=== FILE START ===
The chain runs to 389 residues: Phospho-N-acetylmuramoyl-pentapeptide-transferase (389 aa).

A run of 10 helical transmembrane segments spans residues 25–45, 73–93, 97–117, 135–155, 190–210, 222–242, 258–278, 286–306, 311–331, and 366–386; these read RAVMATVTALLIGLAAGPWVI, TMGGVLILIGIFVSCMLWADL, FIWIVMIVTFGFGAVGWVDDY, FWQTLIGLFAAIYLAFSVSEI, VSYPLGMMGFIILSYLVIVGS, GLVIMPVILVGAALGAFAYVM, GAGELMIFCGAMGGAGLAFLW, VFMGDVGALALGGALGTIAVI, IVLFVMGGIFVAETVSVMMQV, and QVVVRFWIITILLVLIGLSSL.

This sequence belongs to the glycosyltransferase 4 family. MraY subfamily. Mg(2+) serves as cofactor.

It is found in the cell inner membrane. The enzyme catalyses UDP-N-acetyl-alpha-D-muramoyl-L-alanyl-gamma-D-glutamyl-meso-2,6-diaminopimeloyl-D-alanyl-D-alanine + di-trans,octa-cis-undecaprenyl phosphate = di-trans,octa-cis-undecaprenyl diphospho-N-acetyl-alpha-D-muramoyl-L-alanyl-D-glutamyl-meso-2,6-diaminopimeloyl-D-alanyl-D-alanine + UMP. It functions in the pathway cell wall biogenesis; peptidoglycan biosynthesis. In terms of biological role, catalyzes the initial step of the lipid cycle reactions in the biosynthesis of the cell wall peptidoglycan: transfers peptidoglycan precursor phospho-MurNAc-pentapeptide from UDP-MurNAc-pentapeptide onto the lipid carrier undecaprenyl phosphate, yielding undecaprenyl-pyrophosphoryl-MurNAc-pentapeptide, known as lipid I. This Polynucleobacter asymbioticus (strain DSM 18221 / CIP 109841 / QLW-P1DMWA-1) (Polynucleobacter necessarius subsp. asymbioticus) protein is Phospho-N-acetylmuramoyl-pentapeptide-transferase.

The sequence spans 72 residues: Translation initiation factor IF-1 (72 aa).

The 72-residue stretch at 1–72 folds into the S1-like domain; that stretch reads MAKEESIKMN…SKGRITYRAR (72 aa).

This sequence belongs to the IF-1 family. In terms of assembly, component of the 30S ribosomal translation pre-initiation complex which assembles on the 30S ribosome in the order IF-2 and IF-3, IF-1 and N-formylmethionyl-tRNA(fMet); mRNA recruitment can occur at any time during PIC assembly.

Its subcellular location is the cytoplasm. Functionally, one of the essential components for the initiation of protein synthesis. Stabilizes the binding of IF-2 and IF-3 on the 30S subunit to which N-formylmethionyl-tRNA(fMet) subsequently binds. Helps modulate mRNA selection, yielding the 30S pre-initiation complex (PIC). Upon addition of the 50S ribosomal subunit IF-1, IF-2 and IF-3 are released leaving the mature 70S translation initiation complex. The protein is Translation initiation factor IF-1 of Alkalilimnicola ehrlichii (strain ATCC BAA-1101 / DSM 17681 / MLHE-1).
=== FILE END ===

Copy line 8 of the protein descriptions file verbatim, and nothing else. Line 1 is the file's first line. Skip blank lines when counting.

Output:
Its subcellular location is the cytoplasm. Functionally, one of the essential components for the initiation of protein synthesis. Stabilizes the binding of IF-2 and IF-3 on the 30S subunit to which N-formylmethionyl-tRNA(fMet) subsequently binds. Helps modulate mRNA selection, yielding the 30S pre-initiation complex (PIC). Upon addition of the 50S ribosomal subunit IF-1, IF-2 and IF-3 are released leaving the mature 70S translation initiation complex. The protein is Translation initiation factor IF-1 of Alkalilimnicola ehrlichii (strain ATCC BAA-1101 / DSM 17681 / MLHE-1).